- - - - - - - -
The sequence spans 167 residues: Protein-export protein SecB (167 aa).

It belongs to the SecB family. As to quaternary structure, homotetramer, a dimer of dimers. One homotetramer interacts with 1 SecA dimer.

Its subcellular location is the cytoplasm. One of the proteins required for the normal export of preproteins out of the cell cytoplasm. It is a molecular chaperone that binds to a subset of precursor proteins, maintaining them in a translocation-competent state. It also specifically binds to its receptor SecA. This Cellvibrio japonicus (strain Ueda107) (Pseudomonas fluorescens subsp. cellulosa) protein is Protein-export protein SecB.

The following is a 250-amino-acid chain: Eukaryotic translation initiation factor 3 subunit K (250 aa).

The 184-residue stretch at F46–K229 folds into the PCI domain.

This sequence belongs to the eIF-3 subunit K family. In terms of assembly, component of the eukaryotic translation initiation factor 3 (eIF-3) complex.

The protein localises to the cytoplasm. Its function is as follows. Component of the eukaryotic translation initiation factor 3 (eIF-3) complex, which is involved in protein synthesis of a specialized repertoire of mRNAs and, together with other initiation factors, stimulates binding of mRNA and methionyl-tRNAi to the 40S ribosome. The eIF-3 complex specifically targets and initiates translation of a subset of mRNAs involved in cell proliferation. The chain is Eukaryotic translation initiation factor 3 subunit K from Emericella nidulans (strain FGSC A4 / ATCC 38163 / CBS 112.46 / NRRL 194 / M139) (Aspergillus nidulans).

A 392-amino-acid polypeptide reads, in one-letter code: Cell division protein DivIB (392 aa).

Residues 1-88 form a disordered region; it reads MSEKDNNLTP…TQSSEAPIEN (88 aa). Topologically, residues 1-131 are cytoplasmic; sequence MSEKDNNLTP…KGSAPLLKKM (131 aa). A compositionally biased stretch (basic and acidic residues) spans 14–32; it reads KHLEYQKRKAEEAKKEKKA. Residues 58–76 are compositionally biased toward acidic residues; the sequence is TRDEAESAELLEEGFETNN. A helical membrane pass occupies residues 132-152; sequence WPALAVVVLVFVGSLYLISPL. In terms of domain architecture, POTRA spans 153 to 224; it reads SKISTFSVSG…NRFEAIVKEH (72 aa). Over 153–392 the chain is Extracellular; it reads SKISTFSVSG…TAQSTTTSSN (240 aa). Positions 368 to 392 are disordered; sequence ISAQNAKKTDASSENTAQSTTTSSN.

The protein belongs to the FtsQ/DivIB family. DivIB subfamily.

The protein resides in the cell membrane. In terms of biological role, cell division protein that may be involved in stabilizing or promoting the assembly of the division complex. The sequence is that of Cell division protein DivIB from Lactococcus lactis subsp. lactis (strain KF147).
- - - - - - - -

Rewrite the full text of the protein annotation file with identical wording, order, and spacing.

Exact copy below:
The sequence spans 167 residues: Protein-export protein SecB (167 aa).

It belongs to the SecB family. As to quaternary structure, homotetramer, a dimer of dimers. One homotetramer interacts with 1 SecA dimer.

Its subcellular location is the cytoplasm. One of the proteins required for the normal export of preproteins out of the cell cytoplasm. It is a molecular chaperone that binds to a subset of precursor proteins, maintaining them in a translocation-competent state. It also specifically binds to its receptor SecA. This Cellvibrio japonicus (strain Ueda107) (Pseudomonas fluorescens subsp. cellulosa) protein is Protein-export protein SecB.

The following is a 250-amino-acid chain: Eukaryotic translation initiation factor 3 subunit K (250 aa).

The 184-residue stretch at F46–K229 folds into the PCI domain.

This sequence belongs to the eIF-3 subunit K family. In terms of assembly, component of the eukaryotic translation initiation factor 3 (eIF-3) complex.

The protein localises to the cytoplasm. Its function is as follows. Component of the eukaryotic translation initiation factor 3 (eIF-3) complex, which is involved in protein synthesis of a specialized repertoire of mRNAs and, together with other initiation factors, stimulates binding of mRNA and methionyl-tRNAi to the 40S ribosome. The eIF-3 complex specifically targets and initiates translation of a subset of mRNAs involved in cell proliferation. The chain is Eukaryotic translation initiation factor 3 subunit K from Emericella nidulans (strain FGSC A4 / ATCC 38163 / CBS 112.46 / NRRL 194 / M139) (Aspergillus nidulans).

A 392-amino-acid polypeptide reads, in one-letter code: Cell division protein DivIB (392 aa).

Residues 1-88 form a disordered region; it reads MSEKDNNLTP…TQSSEAPIEN (88 aa). Topologically, residues 1-131 are cytoplasmic; sequence MSEKDNNLTP…KGSAPLLKKM (131 aa). A compositionally biased stretch (basic and acidic residues) spans 14–32; it reads KHLEYQKRKAEEAKKEKKA. Residues 58–76 are compositionally biased toward acidic residues; the sequence is TRDEAESAELLEEGFETNN. A helical membrane pass occupies residues 132-152; sequence WPALAVVVLVFVGSLYLISPL. In terms of domain architecture, POTRA spans 153 to 224; it reads SKISTFSVSG…NRFEAIVKEH (72 aa). Over 153–392 the chain is Extracellular; it reads SKISTFSVSG…TAQSTTTSSN (240 aa). Positions 368 to 392 are disordered; sequence ISAQNAKKTDASSENTAQSTTTSSN.

The protein belongs to the FtsQ/DivIB family. DivIB subfamily.

The protein resides in the cell membrane. In terms of biological role, cell division protein that may be involved in stabilizing or promoting the assembly of the division complex. The sequence is that of Cell division protein DivIB from Lactococcus lactis subsp. lactis (strain KF147).